Home EDWARD J. VICKERY v. JOHN RITCHIE, JR.

207 Mass. 318

November 11, 1910 - January 4, 1911

Suffolk County

Present: Knowlton, C. J., Morton, Loring, Sheldon, & Rugg, JJ.

Contract. Payment. Bills and Notes. Damages.

Vickery v. Ritchie, 202 Mass. 247 , affirmed.

In an action by a builder against a landowner for the value of labor and materials furnished by the plaintiff in the construction of a building on the defendant's land at his request, it appeared that the plaintiff and the defendant, being deceived by a fraudulent architect, supposed until the building was completed that they had made a contract for its construction, that the architect fraudulently had procured and delivered to the plaintiff and to the defendant what purported

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to be duplicate originals of a contract for the construction of the building, that in the instrument held by the plaintiff the price was stated to be $33,000 and in that held by the defendant it was stated to be $23,000, that thereafter the architect volunteered to give and gave to the plaintiff certain promissory notes, signed by the architect, on account of sums apparently due under the instrument held by the plaintiff which stated the larger price, at a time when nothing was due under the terms of the instrument held by the defendant which stated the smaller price, that all the dealings of the parties pertaining to the contract were through the architect and that the plaintiff and the defendant never met, that when the notes were received by the plaintiff from the architect the plaintiff supposed that they were to be applied in part payment of the price named in the instrument held by him, but that afterwards by direction of the architect he applied the notes upon a contract between him and a third person, which was in charge of the architect and on which the plaintiff was entitled to payments, that the architect had no authority from the defendant to make these payments, and that the defendant had no knowledge of the giving of the notes until after they had been applied by direction of the architect upon the contract with the third person. There was no evidence that the defendant ever ratified the giving of the notes as payments made in his behalf, and on the contrary it appeared that the defendant repudiated all liability, at any time, for any sum beyond the amounts paid by himself. The defendant asked for instructions to the jury that he should be credited with the amount of the notes, and that, the notes having once been applied as payments upon a contract purporting to have been made in his behalf, their application could not be changed. The presiding judge refused to give such instructions, and, having stated that the receipt of a note upon a debt was prima facie to be deemed a payment, he left it for the jury to say whether the ordinary presumption in the case of a payment by one who ought to pay was overcome by the facts in this case. Held, that the rulings of the judge were sufficiently favorable to the defendant.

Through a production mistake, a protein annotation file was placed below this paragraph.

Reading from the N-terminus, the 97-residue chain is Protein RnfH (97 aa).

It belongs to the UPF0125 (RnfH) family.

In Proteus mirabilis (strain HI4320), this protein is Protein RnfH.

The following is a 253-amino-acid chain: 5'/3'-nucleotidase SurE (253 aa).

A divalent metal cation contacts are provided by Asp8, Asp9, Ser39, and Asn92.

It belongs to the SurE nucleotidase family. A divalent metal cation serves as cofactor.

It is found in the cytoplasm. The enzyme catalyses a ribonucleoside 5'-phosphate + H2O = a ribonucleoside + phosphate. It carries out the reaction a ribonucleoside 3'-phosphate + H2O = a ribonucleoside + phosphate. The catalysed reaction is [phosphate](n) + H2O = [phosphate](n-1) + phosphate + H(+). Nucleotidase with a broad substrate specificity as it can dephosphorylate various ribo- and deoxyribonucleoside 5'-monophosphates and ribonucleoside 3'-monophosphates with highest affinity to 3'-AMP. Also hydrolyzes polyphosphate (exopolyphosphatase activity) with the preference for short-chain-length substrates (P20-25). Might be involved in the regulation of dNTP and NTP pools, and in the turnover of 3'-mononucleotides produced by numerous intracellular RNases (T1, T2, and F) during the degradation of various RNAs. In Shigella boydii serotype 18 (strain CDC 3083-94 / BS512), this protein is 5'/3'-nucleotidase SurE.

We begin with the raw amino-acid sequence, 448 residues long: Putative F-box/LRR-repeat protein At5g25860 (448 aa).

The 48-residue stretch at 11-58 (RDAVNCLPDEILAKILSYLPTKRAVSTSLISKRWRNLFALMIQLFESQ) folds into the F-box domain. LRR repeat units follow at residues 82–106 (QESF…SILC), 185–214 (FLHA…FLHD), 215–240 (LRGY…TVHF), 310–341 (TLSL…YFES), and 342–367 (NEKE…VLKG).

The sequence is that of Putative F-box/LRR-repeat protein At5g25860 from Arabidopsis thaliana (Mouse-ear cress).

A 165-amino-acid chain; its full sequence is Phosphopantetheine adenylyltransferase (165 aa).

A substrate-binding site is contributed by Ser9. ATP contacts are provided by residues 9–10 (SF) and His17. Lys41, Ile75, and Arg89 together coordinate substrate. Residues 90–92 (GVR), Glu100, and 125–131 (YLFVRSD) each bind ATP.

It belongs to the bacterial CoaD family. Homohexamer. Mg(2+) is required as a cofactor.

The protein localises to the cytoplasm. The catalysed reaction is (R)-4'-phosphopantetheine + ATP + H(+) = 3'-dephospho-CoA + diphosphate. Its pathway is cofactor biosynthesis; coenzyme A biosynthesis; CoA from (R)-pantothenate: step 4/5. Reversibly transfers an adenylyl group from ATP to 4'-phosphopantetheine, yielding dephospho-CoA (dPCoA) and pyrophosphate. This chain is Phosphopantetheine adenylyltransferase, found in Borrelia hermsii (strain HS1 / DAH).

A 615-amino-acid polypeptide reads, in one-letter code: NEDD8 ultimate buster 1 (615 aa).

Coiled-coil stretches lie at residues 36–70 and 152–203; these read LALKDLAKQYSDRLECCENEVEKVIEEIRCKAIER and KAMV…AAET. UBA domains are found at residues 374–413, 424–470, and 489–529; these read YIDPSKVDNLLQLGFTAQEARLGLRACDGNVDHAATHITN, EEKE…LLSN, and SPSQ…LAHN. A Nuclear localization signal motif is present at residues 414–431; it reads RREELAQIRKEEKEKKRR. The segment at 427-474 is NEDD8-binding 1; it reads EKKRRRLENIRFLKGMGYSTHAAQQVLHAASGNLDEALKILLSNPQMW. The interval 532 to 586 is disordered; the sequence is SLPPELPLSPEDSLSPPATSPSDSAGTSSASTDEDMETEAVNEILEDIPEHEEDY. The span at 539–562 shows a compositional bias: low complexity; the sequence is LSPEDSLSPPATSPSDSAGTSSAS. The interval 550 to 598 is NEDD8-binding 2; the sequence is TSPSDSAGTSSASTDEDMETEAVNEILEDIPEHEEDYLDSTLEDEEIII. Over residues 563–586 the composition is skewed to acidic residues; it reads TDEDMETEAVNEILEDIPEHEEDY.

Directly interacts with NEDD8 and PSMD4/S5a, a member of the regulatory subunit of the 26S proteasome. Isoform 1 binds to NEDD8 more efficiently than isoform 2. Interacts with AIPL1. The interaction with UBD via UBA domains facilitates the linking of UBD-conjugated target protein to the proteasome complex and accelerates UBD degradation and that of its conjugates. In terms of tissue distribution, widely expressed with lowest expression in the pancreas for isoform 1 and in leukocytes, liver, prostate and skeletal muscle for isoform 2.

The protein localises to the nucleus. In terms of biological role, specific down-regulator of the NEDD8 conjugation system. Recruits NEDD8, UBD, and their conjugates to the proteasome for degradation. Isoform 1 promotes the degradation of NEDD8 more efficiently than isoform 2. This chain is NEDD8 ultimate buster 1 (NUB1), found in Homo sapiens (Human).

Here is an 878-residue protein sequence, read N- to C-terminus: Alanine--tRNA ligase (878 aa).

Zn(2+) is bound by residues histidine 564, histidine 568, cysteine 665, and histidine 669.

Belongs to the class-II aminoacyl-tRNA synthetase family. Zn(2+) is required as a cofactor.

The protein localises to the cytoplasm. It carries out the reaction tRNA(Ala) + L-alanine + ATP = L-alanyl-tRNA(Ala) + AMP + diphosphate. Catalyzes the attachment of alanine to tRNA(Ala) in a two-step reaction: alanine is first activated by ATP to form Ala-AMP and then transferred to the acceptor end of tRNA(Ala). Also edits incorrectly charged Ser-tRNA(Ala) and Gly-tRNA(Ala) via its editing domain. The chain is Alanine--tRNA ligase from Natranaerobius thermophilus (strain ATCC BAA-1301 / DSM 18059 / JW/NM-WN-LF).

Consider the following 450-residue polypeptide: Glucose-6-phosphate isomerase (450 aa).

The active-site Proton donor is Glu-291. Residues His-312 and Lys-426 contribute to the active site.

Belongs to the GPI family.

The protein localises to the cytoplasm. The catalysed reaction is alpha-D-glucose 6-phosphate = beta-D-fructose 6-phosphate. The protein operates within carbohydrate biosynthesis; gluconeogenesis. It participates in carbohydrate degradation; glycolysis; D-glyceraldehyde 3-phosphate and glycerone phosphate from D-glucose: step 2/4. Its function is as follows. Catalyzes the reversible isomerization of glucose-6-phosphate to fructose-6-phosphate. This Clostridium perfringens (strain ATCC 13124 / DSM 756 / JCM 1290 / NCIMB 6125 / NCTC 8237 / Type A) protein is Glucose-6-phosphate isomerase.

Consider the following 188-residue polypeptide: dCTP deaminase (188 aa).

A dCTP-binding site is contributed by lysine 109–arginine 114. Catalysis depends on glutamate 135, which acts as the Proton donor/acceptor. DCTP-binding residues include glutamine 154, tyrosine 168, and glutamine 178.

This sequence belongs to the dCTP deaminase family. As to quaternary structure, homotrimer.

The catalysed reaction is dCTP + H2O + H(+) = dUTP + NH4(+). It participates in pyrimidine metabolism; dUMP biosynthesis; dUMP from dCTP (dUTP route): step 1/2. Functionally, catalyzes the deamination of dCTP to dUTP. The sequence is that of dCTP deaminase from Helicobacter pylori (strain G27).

In an action by a builder against a landowner for the value of labor and materials furnished by the plaintiff in the construction of a building on the defendant's land at his request, it appeared that the plaintiff and the defendant, being deceived by a fraudulent architect, supposed until the building was completed that they had made a contract for its construction, that the architect fraudulently had procured and delivered to the plaintiff and to the defendant what purported to be duplicate originals of a contract for the construction of the building, that in the instrument held by the plaintiff the price was stated to be $33,000 and in that held by the defendant it was stated to be $23,000. The defendant asked for a ruling that the defendant was "entitled to a credit of $1,600 for late completion," founding this claim upon a provision of the supposed contract that the plaintiff should pay $10 a day for all time after the date at which the contract was to be completed until it was in fact completed. Held, that there was no foundation for the defendant's claim of this credit, as no contract containing the provision relied upon ever took effect between the parties, and that the only question to be determined was the value of the labor and materials furnished by the plaintiff at the time when and the place where they passed to the ownership of the defendant.